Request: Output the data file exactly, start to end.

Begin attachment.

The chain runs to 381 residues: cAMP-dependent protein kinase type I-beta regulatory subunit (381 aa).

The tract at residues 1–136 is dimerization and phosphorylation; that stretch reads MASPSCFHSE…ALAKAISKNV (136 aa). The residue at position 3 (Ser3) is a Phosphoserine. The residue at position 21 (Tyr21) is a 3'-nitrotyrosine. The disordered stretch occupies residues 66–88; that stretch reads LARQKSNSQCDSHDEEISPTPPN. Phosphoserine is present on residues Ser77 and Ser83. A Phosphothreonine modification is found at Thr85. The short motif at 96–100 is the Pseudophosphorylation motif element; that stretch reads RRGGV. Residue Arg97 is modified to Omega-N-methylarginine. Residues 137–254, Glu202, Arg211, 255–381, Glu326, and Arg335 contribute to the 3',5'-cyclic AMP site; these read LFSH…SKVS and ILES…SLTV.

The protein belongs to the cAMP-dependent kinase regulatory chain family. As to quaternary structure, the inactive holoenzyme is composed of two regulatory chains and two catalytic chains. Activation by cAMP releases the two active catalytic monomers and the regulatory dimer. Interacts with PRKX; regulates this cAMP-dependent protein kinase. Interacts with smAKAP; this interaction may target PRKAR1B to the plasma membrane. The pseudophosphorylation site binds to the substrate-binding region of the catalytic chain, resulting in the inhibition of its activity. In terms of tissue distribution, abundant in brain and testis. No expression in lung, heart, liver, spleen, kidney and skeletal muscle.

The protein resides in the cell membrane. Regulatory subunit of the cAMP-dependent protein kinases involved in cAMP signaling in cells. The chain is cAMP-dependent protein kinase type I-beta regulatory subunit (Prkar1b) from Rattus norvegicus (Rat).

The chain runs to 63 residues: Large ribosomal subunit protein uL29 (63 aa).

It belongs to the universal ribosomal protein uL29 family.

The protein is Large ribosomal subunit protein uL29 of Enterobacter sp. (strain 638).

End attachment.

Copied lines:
The chain runs to 381 residues: cAMP-dependent protein kinase type I-beta regulatory subunit (381 aa).

The tract at residues 1–136 is dimerization and phosphorylation; that stretch reads MASPSCFHSE…ALAKAISKNV (136 aa). The residue at position 3 (Ser3) is a Phosphoserine. The residue at position 21 (Tyr21) is a 3'-nitrotyrosine. The disordered stretch occupies residues 66–88; that stretch reads LARQKSNSQCDSHDEEISPTPPN. Phosphoserine is present on residues Ser77 and Ser83. A Phosphothreonine modification is found at Thr85. The short motif at 96–100 is the Pseudophosphorylation motif element; that stretch reads RRGGV. Residue Arg97 is modified to Omega-N-methylarginine. Residues 137–254, Glu202, Arg211, 255–381, Glu326, and Arg335 contribute to the 3',5'-cyclic AMP site; these read LFSH…SKVS and ILES…SLTV.

The protein belongs to the cAMP-dependent kinase regulatory chain family. As to quaternary structure, the inactive holoenzyme is composed of two regulatory chains and two catalytic chains. Activation by cAMP releases the two active catalytic monomers and the regulatory dimer. Interacts with PRKX; regulates this cAMP-dependent protein kinase. Interacts with smAKAP; this interaction may target PRKAR1B to the plasma membrane. The pseudophosphorylation site binds to the substrate-binding region of the catalytic chain, resulting in the inhibition of its activity. In terms of tissue distribution, abundant in brain and testis. No expression in lung, heart, liver, spleen, kidney and skeletal muscle.

The protein resides in the cell membrane. Regulatory subunit of the cAMP-dependent protein kinases involved in cAMP signaling in cells. The chain is cAMP-dependent protein kinase type I-beta regulatory subunit (Prkar1b) from Rattus norvegicus (Rat).

The chain runs to 63 residues: Large ribosomal subunit protein uL29 (63 aa).

It belongs to the universal ribosomal protein uL29 family.

The protein is Large ribosomal subunit protein uL29 of Enterobacter sp. (strain 638).